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Tile, Marble, Terrazzo, Finishers, Shopworkers and Granite Cutters Intern. Union AFL-CIO v. Tile

filed: February 23, 1990.

TILE, MARBLE, TERRAZZO, FINISHERS, SHOPWORKERS AND GRANITE CUTTERS INTERNATIONAL UNION AFL-CIO, AND TILE FINISHERS, LOCAL 32, A/W TILE, MARBLE, TERRAZZO, FINISHERS, SHOPWORKERS AND GRANITE CUTTERS INTERNATIONAL UNION, AFL-CIO, BY AND THROUGH ITS TRUSTEE, FIANO, FRANK UNITED BROTHERHOOD OF CARPENTERS AND JOINERS OF AMERICA
v.
TILE, MARBLE, TERRAZZO, HELPERS AND FINISHERS LOCAL 32, A/W BRICKLAYERS AND ALLIED CRAFTS INTERNATIONAL UNION AND TILE, MARBLE, TERRAZZO, HELPERS AND FINISHERS LOCAL 32, A/W TILE, MARBLE, TERRAZZO, FINISHERS, SHOPWORKERS AND GRANITE CUTTERS INTERNATIONAL UNION, AFL-CIO, RUBINO, JOSEPH, PRESIDENT, CIANCIARALO, BENJAMIN, VICE PRESIDENT, TAMBURINE, NAZZAREMO, A/K/A TAMBURINI, NED, FINANCIAL SECRETARY/BUSINESS AGENT, CHIULLI, JOHN, TREASURER/BUSINESS AGENT, WALDRON, WAYNE, RECORDING SECRETARY, TILE, MARBLE, TERRAZZO, SHOPWORKERS AND GRANITE CUTTERS INTERNATIONAL UNION, AFL-CIO AND TILE FINISHERS LOCAL 32, BY AND THROUGH ITS TRUSTEE, FRANK FIANO, APPELLANTS NO. 89-1540, TILE, MARBLE, TERRAZZO, HELPERS AND FINISHERS LOCAL 32, A/W BRICKLAYERS AND ALLIED CRAFTS INTERNATIONAL UNION, JOSEPH RUBINO, BENJAMIN CIANCIARALO, NED TAMBURINI, JOHN CHIULLI AND WAYNE WALDRON, APPELLANTS NO. 89-1547



On Appeal from the United States District Court for the Eastern District of Pennsylvania, D.C. Civil No. 88-9055.

Hutchinson, Cowen and Weis, Circuit Judges.

Author: Cowen

Opinion OF THE COURT

COWEN, Circuit Judge.

This appeal arises out of an attempt by the members of a local union to resign from their parent organization and join a competing union. The parent's response to the mass resignation was to impose a trusteeship on the local. When the former officers of the local refused to comply with the trustee's directions the parent and the trustee brought suit in federal court seeking to establish the validity of the trusteeship, an order compelling the former officers not to interfere with the trustee, forfeiture of the local's assets, and payment of per capita tax allegedly owed to the parent.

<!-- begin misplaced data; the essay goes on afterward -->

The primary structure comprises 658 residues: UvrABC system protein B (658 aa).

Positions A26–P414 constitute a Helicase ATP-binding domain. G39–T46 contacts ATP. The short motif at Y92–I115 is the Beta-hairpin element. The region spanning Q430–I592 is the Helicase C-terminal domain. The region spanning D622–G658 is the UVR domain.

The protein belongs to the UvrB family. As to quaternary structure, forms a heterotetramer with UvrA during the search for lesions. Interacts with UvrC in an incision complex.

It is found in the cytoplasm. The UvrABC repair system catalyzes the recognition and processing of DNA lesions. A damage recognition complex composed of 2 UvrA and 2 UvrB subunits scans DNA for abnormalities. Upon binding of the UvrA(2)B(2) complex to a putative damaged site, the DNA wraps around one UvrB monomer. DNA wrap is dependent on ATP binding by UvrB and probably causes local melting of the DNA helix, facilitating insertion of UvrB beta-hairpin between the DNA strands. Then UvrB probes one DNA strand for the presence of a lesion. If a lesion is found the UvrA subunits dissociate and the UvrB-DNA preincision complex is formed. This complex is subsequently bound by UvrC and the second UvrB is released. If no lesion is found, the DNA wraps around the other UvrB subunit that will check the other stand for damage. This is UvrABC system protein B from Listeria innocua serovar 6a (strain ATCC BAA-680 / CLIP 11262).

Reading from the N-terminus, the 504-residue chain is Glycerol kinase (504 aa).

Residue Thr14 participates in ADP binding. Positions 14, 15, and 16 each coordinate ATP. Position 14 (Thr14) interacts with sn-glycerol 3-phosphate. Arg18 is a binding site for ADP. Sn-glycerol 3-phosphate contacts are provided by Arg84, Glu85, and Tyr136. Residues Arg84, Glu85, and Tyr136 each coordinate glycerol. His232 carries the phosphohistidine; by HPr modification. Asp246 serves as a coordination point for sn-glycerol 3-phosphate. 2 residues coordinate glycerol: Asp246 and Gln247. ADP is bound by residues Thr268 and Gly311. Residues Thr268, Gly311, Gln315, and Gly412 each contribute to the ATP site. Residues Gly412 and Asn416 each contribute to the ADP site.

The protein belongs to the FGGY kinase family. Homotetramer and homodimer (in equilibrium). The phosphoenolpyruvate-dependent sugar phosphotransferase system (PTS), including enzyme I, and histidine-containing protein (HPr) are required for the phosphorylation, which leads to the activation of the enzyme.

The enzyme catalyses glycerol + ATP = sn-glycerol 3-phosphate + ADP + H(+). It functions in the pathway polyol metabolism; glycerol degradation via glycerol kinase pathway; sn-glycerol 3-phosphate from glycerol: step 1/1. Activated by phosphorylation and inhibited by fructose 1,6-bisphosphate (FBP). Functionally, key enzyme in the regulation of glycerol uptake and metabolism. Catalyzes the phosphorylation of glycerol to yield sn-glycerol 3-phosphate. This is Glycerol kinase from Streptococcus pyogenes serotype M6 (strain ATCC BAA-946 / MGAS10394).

The district court held that the trusteeship was valid and that the local must transfer all of its property to the parent union pursuant to a forfeiture clause in the union constitution. However, the court found that the members of the local union had validly created a mortuary fund out of the local's treasury before they resigned and, therefore, these financial assets were not subject to the forfeiture clause. In addition, the court held that the local owed outstanding per capita tax to the parent union until the date the trusteeship was imposed, but that the local could credit against this amount the value of the property transferred to the parent pursuant to the forfeiture clause. Each party has appealed that portion of the district court's judgment that is adverse to it. Because we find that the district court was in error in finding that the trusteeship was valid and in determining the amount of per capita tax owed to the parent organization, we will affirm in part and reverse in part the district court's decision.

I.

BACKGROUND

Tile, Marble, Terrazzo, Helpers, Finishers Local 32 ("TMT Local 32") was first chartered by Tile, Marble, Terrazzo, Finishers, Shopworkers and Granite Cutters International Union, AFL-CIO ("International")*fn1 in 1922. The International was a relatively small labor organization with principal locals in Chicago, Detroit, Philadelphia, New York City, Bayonne, Washington, D.C., San Diego, and Los Angeles. TMT Local 32 was one of those principal locals.